It means, starting tonight, the bullpen needs to coalesce.  Absolutely NO MORE BLOWN SAVES from Cishek.  If he blows one more game, he’s done as the closer, period.  Keep putting Diaz in there in the most pressure-packed situations and hope he continues to shine.  And the veterans – Wilhelmsen, Nuno, Storen, eventually Furbush, hopefully Vincent – need to be dialed in.

We need two months of pure excellence out of the entire pitching staff in order to get this thing done.  Anything less, and you’re going to see more of the same frustrating .500 ball that we’ve been watching of late.  Because this is it!  This is the team we have, for the final two months of the season.  No more help is walking through that door.  In fact, guys are more likely to leave, if we can find any takers for Lind, Aoki, or Seth Smith (all names I’ve heard bandied about in trade rumors).

But, even if we do find takers, don’t expect to get a lot in return.  Removing Lind, Aoki, or Smith are cost-cutting moves plain and simple.  You only get those guys off your team if you think they won’t be of any help to you reaching the playoffs, and you want to open up some roster spots for younger guys like Vogelbach, like the recently recalled Guillermo Heredia, like whoever else in Tacoma you want to see drink a cup of coffee.

My bet is that this upcoming homestand – starting tonight with 4 against the Red Sox, then 3 against the Angels over the weekend, then 3 more against the Tigers – is going to be the most important homestand of the year.  There’s one off-day this month for the Mariners, and it takes place after that Tigers series.  If you don’t see something like an 8-2 record in those ten games, I think we go into full-on Play For Next Year mode.  I think you start seeing more guys from Tacoma called up.  I think you start seeing guys like Aoki and Lind and maybe even Smith getting released or traded for peanuts.  I think you see a switch at closer, and you see even more crappy Tacoma relievers called up to show what they can do.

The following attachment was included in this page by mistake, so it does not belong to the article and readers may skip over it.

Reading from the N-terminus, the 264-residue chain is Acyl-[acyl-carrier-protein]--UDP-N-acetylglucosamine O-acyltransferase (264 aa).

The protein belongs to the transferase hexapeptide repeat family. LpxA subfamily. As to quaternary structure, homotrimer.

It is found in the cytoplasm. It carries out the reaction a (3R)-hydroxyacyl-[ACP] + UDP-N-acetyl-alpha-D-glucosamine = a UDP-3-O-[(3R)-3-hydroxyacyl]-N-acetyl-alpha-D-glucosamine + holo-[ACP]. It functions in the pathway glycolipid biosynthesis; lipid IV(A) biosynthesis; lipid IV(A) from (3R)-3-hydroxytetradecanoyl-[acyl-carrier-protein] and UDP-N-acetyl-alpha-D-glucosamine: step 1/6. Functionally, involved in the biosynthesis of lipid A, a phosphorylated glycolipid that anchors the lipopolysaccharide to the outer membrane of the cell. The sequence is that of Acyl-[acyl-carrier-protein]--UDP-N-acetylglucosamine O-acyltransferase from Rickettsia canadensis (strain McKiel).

That’s because, after the homestand, it’s 20 games in a row, all but 6 on the road.  The Dog Days!  They’re here!  With the August 31st waivers deadline, followed by the September call-ups, if the Mariners haven’t made up a significant chunk of their 5-game deficit in the Wild Card standings, you’re going to see a whole lotta mailing it in.  How soon that starts will be dictated in the next 10 days.

Pressure’s on, Mariners.  Are you going to be like all the other shitty Mariners teams we’ve suffered through recently?  Or, are you actually going to shock the world?

Mariners Trade Mike Montgomery To Cubs For Dan Vogelbach

That’s the headline, anyway.  The Mariners also received minor league pitcher Paul Blackburn, and gave away minor league pitcher Jordan Pries.